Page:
On the weekend, one of my students asked me how many hours a week I work. I told him I work seven days and I work at least eight hours a day. He laughed. I didn’t tell him that it wasn’t uncommon for me to work three jobs, which put more hours on top of it. But I did tell him that I sat and wrote every day because that’s how work got finished. You can have word counts, you can have chapter goals, and I often do (I like a thousand new words a day) but for me, I sit down and I write regularly. More and more, I am convinced this is the key to it. For me, at least.
I read P. Craig Russell’s the Ring of Nibelung over the weekend. It is his graphic novel adaption of the Wagner opera from 2000 and 2001. Dark Horse released a nice hardcover of the complete thing last year, and I picked it up on Russell’s name without really much idea about it – even though it won a bunch of awards – and have to say, it’s pretty sweet. Well worth the price of admission.
While I was reading it, I thought, at times, about Lord of the Rings. Both the Tolkien novels and the Jackson films (and the Hobbit, as well). There has been a long debate about how much Tolkien was influenced by Wagner for his work. For his part, Tolkien is reported to have flatly denied it. The famous quote goes something like, ‘It is true that both rings are round.’ But he didn’t like Wagner’s opera, and it was perhaps more difficult to admit at his time that he did like it, given the connection that Wagner’s work had with Nazi Germany (Hitler was reportedly a great admirer, and saw much of his world view in Wagner’s work). For my part, I think Tolkien was influenced somewhat. Not hugely – but I think there’s enough there in the rings to make the argument and make it stick. Of course, I like these little debates about influence and inspiration and theft, in part because the lines are never clear, and because I’m just kinda nerd for shit like that.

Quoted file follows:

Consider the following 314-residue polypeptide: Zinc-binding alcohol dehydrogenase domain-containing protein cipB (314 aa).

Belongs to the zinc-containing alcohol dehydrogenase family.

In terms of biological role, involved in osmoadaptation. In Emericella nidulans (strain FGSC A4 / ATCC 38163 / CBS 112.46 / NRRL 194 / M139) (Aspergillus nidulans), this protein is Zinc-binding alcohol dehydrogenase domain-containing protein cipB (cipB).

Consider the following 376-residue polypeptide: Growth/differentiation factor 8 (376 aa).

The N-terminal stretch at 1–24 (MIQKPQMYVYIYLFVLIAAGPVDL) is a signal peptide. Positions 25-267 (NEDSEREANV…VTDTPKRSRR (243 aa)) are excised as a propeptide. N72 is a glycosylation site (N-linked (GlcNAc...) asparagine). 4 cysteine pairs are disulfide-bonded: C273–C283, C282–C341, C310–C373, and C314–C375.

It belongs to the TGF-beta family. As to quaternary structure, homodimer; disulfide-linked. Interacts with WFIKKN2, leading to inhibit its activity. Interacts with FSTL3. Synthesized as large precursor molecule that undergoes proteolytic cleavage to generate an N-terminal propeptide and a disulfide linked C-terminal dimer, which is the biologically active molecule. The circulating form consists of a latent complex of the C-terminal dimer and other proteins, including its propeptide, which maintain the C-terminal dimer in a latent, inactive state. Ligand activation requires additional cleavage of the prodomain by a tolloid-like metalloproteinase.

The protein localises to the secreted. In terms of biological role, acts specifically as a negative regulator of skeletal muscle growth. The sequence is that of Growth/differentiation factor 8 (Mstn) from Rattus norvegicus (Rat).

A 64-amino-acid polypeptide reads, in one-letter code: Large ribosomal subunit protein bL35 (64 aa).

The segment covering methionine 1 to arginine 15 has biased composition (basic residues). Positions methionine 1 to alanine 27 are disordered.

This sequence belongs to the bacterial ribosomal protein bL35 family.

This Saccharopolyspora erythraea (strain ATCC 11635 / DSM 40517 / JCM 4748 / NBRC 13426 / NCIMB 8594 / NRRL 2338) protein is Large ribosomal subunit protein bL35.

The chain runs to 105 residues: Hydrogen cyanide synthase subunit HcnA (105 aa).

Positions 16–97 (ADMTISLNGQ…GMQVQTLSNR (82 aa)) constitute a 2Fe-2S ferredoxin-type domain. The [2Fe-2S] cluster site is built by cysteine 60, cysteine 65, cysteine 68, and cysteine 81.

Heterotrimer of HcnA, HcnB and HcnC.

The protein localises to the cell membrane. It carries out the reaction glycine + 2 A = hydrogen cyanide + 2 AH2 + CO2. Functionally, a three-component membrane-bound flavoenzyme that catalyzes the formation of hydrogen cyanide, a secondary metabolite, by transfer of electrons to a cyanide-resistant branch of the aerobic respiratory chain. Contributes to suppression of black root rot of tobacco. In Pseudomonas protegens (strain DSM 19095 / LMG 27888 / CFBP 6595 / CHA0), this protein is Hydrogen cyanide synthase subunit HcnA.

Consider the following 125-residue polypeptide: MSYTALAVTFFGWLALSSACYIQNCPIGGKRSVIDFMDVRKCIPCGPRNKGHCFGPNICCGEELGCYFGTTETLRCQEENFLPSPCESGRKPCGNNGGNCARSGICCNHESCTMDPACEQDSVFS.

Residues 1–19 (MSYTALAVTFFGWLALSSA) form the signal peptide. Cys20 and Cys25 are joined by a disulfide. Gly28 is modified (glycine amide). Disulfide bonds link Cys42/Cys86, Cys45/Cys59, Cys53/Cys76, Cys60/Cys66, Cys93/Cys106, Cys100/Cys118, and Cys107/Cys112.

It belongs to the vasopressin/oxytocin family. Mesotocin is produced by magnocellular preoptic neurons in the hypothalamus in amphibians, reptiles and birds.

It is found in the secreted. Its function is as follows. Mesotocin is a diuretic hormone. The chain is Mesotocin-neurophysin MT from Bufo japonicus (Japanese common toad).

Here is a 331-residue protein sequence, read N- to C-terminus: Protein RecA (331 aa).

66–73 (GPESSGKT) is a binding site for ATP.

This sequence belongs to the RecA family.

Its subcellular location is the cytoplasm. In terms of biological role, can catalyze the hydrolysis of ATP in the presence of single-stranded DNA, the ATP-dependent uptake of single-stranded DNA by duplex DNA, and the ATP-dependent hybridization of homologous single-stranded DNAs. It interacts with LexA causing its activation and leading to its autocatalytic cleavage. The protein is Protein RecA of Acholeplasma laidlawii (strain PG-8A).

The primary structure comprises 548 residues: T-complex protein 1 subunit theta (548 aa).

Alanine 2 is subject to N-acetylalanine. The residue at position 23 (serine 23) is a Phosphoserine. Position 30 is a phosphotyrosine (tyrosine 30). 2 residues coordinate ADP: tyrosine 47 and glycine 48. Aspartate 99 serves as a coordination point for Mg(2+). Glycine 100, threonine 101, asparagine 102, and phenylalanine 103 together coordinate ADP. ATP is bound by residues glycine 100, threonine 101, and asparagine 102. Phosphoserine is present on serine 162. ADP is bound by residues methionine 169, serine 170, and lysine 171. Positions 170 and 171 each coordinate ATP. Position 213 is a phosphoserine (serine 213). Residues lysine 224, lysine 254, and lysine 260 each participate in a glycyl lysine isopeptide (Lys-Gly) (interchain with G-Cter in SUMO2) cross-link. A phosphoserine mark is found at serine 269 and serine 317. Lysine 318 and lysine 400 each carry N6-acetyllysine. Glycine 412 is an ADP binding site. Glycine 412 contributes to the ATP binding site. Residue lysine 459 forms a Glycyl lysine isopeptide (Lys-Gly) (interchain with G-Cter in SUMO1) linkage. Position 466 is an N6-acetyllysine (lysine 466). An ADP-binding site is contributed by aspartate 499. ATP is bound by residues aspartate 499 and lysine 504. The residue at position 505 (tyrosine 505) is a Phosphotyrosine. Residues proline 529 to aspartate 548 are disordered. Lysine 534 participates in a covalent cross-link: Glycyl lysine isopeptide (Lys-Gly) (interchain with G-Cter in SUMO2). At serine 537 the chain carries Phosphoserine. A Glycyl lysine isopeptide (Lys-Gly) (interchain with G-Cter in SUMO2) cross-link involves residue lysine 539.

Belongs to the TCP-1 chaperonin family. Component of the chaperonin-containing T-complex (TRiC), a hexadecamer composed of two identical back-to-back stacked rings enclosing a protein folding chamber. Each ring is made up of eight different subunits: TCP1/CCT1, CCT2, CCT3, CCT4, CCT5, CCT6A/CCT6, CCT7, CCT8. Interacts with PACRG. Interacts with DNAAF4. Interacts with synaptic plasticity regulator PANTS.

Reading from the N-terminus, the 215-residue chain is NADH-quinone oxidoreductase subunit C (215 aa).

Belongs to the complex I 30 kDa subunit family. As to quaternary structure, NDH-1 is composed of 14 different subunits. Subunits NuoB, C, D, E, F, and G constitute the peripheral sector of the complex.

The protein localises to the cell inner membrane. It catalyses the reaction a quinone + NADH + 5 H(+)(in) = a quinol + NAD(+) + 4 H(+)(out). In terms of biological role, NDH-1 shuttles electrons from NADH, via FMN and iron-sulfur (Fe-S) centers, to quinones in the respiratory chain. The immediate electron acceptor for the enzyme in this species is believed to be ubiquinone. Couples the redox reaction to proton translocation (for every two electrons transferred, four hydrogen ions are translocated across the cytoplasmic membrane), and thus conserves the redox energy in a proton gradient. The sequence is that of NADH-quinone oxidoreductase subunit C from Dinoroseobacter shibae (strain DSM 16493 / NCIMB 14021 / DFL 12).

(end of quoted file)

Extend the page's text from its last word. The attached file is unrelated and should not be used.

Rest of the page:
It was in that air that I found myself thinking of Wagner and Tolkien and, after, Russell and Jackson. Russell has scenes in his graphic novel that appear almost like early sketches for scenes in Lord of the Rings. In particular, he appears to be mapping scenes with Gollum before an audience sees him. Russell’s scenes with Alberich and Mime are wonderful, but his design of them, the way they move, the shadows that they exist in… it really is as if you have seen early sketches of the CGI Gollum from the films. There are other things, as well. The ring of the Ring of Nibelung continues to present itself before the ring from the Hobbit and Lord of the Rings in design and influence on some characters (mostly Gollum). And Russell’s Votan, as the Wanderer, looks like Ian McKellen as Gandalf, though this, I suspect, is simply more about the generic nature of an old man in grey robes with some crows about him. But still, with the other aspects of it, I had at times an odd feeling of being cast into that debate about the influences of Wagner and Tolkien again and seeing it play out with a new generation of artists.
Regardless, Russell’s the Ring of Nibelung it is an excellent graphic novel. You would not buy it or read it for these little discussion I like to have, but for Russell’s excellent adaption, which is its own, unique creature, and speaks well of his talents entirely.